Ask the Experts
Q. Should I Invest in a Twin-Row Planter?
A. David Jordan, North Carolina State University Extension agronomist
In the Southeast, there has been an explosion of interest in planting peanuts in twin rows. This has prompted growers in the Virginia-Carolina area to ask if they should consider making the switch from single rows to twin rows. Would growers in the V-C area reap the same rewards from such a shift as their Southeastern counterparts?
To answer this question, growers in the V-C area must compare their situation to that of growers in the Southeast. The reason for the dramatic increase in twin-row planting in the Southeast centers around Tomato Spotted Wilt Virus (TSWV). For several years, the virus devastated that part of the peanut belt. Production and/or pest management practices that have been found to reduce damage from TSWV have been immediately successful. Planting in twin rows, a component of the Tomato Spotted Wilt Virus Index from the University of Georgia, has been very beneficial.
How does this knowledge fit in the V-C area? Should growers invest in twin-row planters, given that the majority of acreage is still planted in single rows?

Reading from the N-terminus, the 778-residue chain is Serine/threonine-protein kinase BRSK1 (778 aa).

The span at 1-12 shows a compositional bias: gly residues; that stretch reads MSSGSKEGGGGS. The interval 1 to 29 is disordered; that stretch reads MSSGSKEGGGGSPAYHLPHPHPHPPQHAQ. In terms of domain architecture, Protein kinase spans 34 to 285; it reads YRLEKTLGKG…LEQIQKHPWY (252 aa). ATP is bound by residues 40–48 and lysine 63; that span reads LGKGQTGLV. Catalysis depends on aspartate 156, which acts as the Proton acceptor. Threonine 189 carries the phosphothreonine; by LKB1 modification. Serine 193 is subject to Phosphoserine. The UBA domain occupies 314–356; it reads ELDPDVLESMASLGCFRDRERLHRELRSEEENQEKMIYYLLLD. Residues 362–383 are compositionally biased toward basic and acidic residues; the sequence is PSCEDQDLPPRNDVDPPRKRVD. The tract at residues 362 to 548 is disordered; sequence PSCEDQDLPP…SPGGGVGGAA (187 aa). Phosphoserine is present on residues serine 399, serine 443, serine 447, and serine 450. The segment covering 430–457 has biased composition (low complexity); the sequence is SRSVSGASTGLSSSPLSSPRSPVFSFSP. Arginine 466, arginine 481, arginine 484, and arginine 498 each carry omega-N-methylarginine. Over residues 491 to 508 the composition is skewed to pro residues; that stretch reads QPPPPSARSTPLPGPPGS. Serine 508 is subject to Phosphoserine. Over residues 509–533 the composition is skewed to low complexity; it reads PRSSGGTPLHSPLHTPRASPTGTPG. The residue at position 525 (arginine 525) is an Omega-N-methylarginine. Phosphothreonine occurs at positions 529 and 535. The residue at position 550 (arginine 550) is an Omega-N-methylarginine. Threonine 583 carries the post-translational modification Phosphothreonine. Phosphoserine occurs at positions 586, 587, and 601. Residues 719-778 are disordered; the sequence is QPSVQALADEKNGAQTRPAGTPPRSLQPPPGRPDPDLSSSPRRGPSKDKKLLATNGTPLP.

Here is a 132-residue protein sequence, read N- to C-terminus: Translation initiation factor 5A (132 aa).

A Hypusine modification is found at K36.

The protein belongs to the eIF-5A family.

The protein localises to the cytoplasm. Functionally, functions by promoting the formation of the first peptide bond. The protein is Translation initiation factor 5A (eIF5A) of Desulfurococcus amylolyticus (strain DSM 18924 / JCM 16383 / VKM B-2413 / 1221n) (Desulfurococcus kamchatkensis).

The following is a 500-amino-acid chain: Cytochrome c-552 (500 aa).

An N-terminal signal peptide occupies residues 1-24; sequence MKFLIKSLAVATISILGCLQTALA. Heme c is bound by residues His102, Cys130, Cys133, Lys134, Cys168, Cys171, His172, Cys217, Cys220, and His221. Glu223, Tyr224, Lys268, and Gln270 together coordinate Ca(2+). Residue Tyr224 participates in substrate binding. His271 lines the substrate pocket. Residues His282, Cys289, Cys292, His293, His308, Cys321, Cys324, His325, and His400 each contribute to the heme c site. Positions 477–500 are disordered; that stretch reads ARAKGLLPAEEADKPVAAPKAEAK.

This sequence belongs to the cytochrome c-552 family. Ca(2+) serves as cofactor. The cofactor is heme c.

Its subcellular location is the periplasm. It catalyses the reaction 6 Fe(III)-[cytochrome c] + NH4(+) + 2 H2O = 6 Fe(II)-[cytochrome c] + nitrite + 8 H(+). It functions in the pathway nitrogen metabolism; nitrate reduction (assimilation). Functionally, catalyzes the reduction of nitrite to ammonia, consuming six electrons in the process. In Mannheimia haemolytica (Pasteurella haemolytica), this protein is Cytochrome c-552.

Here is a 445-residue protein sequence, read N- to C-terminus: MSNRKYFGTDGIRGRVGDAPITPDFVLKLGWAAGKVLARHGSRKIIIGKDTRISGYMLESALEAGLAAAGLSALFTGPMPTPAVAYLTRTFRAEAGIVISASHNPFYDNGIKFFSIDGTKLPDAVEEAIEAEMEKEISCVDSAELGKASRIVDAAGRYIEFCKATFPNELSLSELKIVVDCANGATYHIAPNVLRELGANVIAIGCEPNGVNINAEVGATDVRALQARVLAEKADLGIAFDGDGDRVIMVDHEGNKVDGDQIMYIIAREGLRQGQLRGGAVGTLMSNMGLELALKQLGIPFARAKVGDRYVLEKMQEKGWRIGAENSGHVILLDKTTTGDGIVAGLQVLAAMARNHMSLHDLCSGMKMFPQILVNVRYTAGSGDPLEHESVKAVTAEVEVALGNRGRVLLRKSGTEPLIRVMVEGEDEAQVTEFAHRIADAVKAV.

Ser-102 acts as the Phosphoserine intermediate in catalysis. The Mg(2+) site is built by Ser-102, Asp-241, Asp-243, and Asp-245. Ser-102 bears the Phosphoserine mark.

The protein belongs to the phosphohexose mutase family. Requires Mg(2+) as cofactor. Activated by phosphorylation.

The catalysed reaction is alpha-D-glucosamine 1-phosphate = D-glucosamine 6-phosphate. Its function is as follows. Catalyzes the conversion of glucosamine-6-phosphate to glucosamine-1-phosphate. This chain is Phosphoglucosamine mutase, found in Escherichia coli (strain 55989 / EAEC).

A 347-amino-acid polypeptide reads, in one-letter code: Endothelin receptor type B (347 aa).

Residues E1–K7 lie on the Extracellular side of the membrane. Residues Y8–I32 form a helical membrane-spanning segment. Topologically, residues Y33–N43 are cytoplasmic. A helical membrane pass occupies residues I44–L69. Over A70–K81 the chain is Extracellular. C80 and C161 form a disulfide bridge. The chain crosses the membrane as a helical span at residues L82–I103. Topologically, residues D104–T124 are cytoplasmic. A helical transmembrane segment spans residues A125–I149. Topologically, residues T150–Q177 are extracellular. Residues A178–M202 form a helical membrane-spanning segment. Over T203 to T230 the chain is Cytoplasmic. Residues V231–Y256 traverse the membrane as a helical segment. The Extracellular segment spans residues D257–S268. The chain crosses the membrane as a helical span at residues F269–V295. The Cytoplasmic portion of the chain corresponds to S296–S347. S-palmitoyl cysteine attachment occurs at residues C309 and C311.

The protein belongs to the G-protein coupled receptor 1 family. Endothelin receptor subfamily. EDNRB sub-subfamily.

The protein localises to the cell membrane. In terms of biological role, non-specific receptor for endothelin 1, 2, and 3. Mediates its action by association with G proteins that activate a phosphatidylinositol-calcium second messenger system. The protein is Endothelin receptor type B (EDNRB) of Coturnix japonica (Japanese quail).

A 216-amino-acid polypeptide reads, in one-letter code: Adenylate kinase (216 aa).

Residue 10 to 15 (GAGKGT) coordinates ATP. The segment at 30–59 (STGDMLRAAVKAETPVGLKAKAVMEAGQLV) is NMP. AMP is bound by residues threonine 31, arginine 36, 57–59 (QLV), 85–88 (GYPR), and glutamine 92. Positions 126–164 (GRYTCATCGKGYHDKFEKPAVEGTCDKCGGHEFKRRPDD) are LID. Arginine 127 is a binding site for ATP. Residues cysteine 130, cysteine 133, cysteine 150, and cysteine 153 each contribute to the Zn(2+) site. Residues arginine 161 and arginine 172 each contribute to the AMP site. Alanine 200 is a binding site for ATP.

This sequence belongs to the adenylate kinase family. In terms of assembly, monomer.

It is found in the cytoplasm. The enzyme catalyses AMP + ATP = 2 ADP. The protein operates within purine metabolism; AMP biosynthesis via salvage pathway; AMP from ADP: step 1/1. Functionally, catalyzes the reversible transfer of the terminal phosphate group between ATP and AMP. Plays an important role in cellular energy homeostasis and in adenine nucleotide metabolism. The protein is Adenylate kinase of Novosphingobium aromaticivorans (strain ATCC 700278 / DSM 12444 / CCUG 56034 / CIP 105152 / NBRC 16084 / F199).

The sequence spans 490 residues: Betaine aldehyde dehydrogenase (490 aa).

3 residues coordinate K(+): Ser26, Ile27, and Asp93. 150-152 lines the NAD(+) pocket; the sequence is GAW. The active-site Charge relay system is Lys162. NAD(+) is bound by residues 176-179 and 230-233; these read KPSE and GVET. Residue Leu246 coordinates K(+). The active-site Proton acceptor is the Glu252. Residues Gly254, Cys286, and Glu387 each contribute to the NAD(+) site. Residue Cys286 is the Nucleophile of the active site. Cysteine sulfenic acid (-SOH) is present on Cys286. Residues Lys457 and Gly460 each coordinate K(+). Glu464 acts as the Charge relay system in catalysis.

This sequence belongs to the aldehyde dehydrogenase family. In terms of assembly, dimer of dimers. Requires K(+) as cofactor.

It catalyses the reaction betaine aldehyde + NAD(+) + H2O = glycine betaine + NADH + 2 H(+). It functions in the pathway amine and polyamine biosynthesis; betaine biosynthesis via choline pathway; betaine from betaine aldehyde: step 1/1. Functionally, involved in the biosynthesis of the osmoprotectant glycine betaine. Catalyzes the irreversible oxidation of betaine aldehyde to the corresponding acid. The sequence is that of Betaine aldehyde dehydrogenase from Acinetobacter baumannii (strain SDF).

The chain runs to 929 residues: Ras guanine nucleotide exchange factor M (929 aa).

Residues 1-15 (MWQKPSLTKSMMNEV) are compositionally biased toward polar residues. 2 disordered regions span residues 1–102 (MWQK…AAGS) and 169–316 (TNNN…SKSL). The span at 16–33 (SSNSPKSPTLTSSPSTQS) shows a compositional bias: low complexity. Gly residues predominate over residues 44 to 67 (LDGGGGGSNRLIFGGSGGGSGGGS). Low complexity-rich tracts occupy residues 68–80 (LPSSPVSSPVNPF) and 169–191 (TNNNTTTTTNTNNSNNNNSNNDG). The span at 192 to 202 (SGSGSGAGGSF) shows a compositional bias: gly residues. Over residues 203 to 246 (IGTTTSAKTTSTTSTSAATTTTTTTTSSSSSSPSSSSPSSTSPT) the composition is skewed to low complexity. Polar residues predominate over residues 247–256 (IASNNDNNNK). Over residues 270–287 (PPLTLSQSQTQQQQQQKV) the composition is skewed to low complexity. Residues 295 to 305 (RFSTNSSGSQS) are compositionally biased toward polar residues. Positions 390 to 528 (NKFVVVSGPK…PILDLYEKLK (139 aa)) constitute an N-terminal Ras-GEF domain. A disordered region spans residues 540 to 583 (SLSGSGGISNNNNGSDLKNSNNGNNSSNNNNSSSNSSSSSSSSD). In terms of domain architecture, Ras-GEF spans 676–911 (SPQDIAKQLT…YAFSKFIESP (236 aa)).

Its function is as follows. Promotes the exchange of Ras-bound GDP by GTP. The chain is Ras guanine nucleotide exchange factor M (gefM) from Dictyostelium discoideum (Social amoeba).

Around North Carolina, there is a small but productive group of farmers that swear by twin rows. Remember, this is in the absence of spotted wilt. Research by Dr. Sullivan and, more recently, research we have conducted on twin rows often shows a yield increase of several hundred pounds. This happens in many, but not all, situations. It should be noted, there are some increases in variable costs with twin-row seeding.
Why are we not seeing greater benefits here in the V-C area? Probably because we do not have nearly as much virus occurrence, although we did have an increase in the amount of TSWV in the 2000 season. Most likely, we will not see dramatic yield increases in the V-C area unless we see dramatic increases in virus.
Without a yield increase, it would take a long time for an investment in a new twin-row planter to pay for itself, especially if you already have a good single-row planter. If, however, you are in the process of purchasing an additional planter or replacing an existing planter, you might consider investing in a twin-row planter and moving your production in that direction.
It is hard to predict how much TSWV we will have in this region. If we see a steady increase in the virus, there would be a stronger justification to move toward twin-row planting. In the meantime, you should not expect to see the dramatic yield increases from twin rows in the V-C area that folks in the Southeast have experienced.
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